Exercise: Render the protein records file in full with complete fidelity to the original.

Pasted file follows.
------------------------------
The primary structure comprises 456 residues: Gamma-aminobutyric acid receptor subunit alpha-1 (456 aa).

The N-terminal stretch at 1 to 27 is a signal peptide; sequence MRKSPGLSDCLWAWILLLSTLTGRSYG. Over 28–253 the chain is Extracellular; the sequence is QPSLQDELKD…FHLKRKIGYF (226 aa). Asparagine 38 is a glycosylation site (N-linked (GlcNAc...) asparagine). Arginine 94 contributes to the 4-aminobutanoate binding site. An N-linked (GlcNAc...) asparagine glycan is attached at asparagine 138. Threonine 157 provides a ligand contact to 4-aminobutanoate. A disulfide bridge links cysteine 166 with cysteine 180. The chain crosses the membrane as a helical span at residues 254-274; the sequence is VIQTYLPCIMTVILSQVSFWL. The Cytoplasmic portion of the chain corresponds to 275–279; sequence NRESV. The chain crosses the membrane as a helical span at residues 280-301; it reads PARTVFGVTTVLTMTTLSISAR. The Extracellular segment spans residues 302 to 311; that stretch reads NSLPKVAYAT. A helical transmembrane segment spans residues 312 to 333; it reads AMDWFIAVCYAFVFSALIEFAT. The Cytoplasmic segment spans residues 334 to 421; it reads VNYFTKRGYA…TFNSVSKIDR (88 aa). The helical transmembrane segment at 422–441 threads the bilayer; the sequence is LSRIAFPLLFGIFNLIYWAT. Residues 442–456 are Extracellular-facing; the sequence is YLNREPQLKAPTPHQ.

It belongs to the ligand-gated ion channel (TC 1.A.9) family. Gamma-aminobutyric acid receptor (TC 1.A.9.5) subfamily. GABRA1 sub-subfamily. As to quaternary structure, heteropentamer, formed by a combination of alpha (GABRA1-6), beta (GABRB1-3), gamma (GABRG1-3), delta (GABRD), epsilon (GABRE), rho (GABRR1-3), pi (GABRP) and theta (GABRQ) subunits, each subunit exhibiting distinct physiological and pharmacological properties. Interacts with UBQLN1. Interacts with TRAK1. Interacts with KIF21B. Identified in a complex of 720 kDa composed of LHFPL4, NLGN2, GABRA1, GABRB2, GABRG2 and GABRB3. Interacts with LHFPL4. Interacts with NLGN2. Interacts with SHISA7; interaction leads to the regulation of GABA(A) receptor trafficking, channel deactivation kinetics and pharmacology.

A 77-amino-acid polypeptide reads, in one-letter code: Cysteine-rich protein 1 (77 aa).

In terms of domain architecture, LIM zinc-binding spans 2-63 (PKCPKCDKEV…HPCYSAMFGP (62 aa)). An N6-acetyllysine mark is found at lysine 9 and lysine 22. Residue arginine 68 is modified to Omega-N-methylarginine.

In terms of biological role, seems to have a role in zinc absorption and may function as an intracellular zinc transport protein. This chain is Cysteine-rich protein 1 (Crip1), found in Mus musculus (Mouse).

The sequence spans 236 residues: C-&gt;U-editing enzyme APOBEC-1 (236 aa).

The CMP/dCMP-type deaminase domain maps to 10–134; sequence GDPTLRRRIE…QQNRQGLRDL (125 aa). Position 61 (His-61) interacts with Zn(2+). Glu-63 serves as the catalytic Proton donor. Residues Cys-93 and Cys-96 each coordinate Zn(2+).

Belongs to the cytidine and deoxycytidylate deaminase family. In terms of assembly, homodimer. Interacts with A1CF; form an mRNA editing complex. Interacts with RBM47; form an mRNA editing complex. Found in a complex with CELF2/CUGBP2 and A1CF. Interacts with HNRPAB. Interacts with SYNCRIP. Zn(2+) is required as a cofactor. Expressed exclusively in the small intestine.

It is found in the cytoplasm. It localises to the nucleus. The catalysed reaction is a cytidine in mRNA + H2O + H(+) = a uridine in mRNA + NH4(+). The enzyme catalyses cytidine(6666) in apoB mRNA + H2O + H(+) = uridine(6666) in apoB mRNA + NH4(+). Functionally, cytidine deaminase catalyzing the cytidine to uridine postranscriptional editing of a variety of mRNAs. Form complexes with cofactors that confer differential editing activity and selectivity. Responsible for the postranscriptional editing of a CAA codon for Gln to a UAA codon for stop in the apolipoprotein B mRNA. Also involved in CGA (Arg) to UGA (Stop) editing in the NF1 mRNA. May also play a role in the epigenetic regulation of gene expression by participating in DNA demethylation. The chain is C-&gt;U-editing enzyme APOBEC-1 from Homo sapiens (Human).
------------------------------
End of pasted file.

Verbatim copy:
The primary structure comprises 456 residues: Gamma-aminobutyric acid receptor subunit alpha-1 (456 aa).

The N-terminal stretch at 1 to 27 is a signal peptide; sequence MRKSPGLSDCLWAWILLLSTLTGRSYG. Over 28–253 the chain is Extracellular; the sequence is QPSLQDELKD…FHLKRKIGYF (226 aa). Asparagine 38 is a glycosylation site (N-linked (GlcNAc...) asparagine). Arginine 94 contributes to the 4-aminobutanoate binding site. An N-linked (GlcNAc...) asparagine glycan is attached at asparagine 138. Threonine 157 provides a ligand contact to 4-aminobutanoate. A disulfide bridge links cysteine 166 with cysteine 180. The chain crosses the membrane as a helical span at residues 254-274; the sequence is VIQTYLPCIMTVILSQVSFWL. The Cytoplasmic portion of the chain corresponds to 275–279; sequence NRESV. The chain crosses the membrane as a helical span at residues 280-301; it reads PARTVFGVTTVLTMTTLSISAR. The Extracellular segment spans residues 302 to 311; that stretch reads NSLPKVAYAT. A helical transmembrane segment spans residues 312 to 333; it reads AMDWFIAVCYAFVFSALIEFAT. The Cytoplasmic segment spans residues 334 to 421; it reads VNYFTKRGYA…TFNSVSKIDR (88 aa). The helical transmembrane segment at 422–441 threads the bilayer; the sequence is LSRIAFPLLFGIFNLIYWAT. Residues 442–456 are Extracellular-facing; the sequence is YLNREPQLKAPTPHQ.

It belongs to the ligand-gated ion channel (TC 1.A.9) family. Gamma-aminobutyric acid receptor (TC 1.A.9.5) subfamily. GABRA1 sub-subfamily. As to quaternary structure, heteropentamer, formed by a combination of alpha (GABRA1-6), beta (GABRB1-3), gamma (GABRG1-3), delta (GABRD), epsilon (GABRE), rho (GABRR1-3), pi (GABRP) and theta (GABRQ) subunits, each subunit exhibiting distinct physiological and pharmacological properties. Interacts with UBQLN1. Interacts with TRAK1. Interacts with KIF21B. Identified in a complex of 720 kDa composed of LHFPL4, NLGN2, GABRA1, GABRB2, GABRG2 and GABRB3. Interacts with LHFPL4. Interacts with NLGN2. Interacts with SHISA7; interaction leads to the regulation of GABA(A) receptor trafficking, channel deactivation kinetics and pharmacology.

A 77-amino-acid polypeptide reads, in one-letter code: Cysteine-rich protein 1 (77 aa).

In terms of domain architecture, LIM zinc-binding spans 2-63 (PKCPKCDKEV…HPCYSAMFGP (62 aa)). An N6-acetyllysine mark is found at lysine 9 and lysine 22. Residue arginine 68 is modified to Omega-N-methylarginine.

In terms of biological role, seems to have a role in zinc absorption and may function as an intracellular zinc transport protein. This chain is Cysteine-rich protein 1 (Crip1), found in Mus musculus (Mouse).

The sequence spans 236 residues: C-&gt;U-editing enzyme APOBEC-1 (236 aa).

The CMP/dCMP-type deaminase domain maps to 10–134; sequence GDPTLRRRIE…QQNRQGLRDL (125 aa). Position 61 (His-61) interacts with Zn(2+). Glu-63 serves as the catalytic Proton donor. Residues Cys-93 and Cys-96 each coordinate Zn(2+).

Belongs to the cytidine and deoxycytidylate deaminase family. In terms of assembly, homodimer. Interacts with A1CF; form an mRNA editing complex. Interacts with RBM47; form an mRNA editing complex. Found in a complex with CELF2/CUGBP2 and A1CF. Interacts with HNRPAB. Interacts with SYNCRIP. Zn(2+) is required as a cofactor. Expressed exclusively in the small intestine.

It is found in the cytoplasm. It localises to the nucleus. The catalysed reaction is a cytidine in mRNA + H2O + H(+) = a uridine in mRNA + NH4(+). The enzyme catalyses cytidine(6666) in apoB mRNA + H2O + H(+) = uridine(6666) in apoB mRNA + NH4(+). Functionally, cytidine deaminase catalyzing the cytidine to uridine postranscriptional editing of a variety of mRNAs. Form complexes with cofactors that confer differential editing activity and selectivity. Responsible for the postranscriptional editing of a CAA codon for Gln to a UAA codon for stop in the apolipoprotein B mRNA. Also involved in CGA (Arg) to UGA (Stop) editing in the NF1 mRNA. May also play a role in the epigenetic regulation of gene expression by participating in DNA demethylation. The chain is C-&gt;U-editing enzyme APOBEC-1 from Homo sapiens (Human).